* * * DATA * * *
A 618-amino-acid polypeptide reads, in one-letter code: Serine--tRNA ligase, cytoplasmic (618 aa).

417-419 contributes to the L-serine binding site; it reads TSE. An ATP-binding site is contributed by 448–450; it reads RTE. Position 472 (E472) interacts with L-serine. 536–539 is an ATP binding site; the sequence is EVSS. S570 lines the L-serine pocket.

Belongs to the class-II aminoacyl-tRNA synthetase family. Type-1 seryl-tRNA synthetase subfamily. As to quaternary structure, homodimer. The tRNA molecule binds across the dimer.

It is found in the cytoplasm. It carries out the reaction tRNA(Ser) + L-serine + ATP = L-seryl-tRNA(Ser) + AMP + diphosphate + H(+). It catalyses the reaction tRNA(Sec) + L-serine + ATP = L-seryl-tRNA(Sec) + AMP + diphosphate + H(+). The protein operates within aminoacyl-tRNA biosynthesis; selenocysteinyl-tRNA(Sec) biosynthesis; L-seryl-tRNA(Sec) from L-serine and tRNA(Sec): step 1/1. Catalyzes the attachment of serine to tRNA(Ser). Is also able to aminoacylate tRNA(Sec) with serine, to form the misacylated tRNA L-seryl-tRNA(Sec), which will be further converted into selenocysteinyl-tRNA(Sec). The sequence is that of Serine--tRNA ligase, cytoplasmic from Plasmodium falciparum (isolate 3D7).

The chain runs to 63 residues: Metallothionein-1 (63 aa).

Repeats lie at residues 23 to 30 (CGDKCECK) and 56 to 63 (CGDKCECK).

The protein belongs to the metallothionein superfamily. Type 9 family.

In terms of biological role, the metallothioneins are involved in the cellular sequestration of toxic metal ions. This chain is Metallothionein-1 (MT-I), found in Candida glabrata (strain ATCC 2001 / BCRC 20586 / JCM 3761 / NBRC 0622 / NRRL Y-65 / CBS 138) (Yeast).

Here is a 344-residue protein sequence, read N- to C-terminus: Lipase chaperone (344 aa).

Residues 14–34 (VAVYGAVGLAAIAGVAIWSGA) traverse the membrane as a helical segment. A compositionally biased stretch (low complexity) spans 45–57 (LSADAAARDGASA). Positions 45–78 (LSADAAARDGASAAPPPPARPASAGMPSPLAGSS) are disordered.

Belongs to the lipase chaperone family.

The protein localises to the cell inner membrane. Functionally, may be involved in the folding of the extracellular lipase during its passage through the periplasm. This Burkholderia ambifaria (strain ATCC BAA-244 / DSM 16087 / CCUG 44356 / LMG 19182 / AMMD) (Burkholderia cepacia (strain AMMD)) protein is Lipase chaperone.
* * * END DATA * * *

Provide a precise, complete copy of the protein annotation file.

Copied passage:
A 618-amino-acid polypeptide reads, in one-letter code: Serine--tRNA ligase, cytoplasmic (618 aa).

417-419 contributes to the L-serine binding site; it reads TSE. An ATP-binding site is contributed by 448–450; it reads RTE. Position 472 (E472) interacts with L-serine. 536–539 is an ATP binding site; the sequence is EVSS. S570 lines the L-serine pocket.

Belongs to the class-II aminoacyl-tRNA synthetase family. Type-1 seryl-tRNA synthetase subfamily. As to quaternary structure, homodimer. The tRNA molecule binds across the dimer.

It is found in the cytoplasm. It carries out the reaction tRNA(Ser) + L-serine + ATP = L-seryl-tRNA(Ser) + AMP + diphosphate + H(+). It catalyses the reaction tRNA(Sec) + L-serine + ATP = L-seryl-tRNA(Sec) + AMP + diphosphate + H(+). The protein operates within aminoacyl-tRNA biosynthesis; selenocysteinyl-tRNA(Sec) biosynthesis; L-seryl-tRNA(Sec) from L-serine and tRNA(Sec): step 1/1. Catalyzes the attachment of serine to tRNA(Ser). Is also able to aminoacylate tRNA(Sec) with serine, to form the misacylated tRNA L-seryl-tRNA(Sec), which will be further converted into selenocysteinyl-tRNA(Sec). The sequence is that of Serine--tRNA ligase, cytoplasmic from Plasmodium falciparum (isolate 3D7).

The chain runs to 63 residues: Metallothionein-1 (63 aa).

Repeats lie at residues 23 to 30 (CGDKCECK) and 56 to 63 (CGDKCECK).

The protein belongs to the metallothionein superfamily. Type 9 family.

In terms of biological role, the metallothioneins are involved in the cellular sequestration of toxic metal ions. This chain is Metallothionein-1 (MT-I), found in Candida glabrata (strain ATCC 2001 / BCRC 20586 / JCM 3761 / NBRC 0622 / NRRL Y-65 / CBS 138) (Yeast).

Here is a 344-residue protein sequence, read N- to C-terminus: Lipase chaperone (344 aa).

Residues 14–34 (VAVYGAVGLAAIAGVAIWSGA) traverse the membrane as a helical segment. A compositionally biased stretch (low complexity) spans 45–57 (LSADAAARDGASA). Positions 45–78 (LSADAAARDGASAAPPPPARPASAGMPSPLAGSS) are disordered.

Belongs to the lipase chaperone family.

The protein localises to the cell inner membrane. Functionally, may be involved in the folding of the extracellular lipase during its passage through the periplasm. This Burkholderia ambifaria (strain ATCC BAA-244 / DSM 16087 / CCUG 44356 / LMG 19182 / AMMD) (Burkholderia cepacia (strain AMMD)) protein is Lipase chaperone.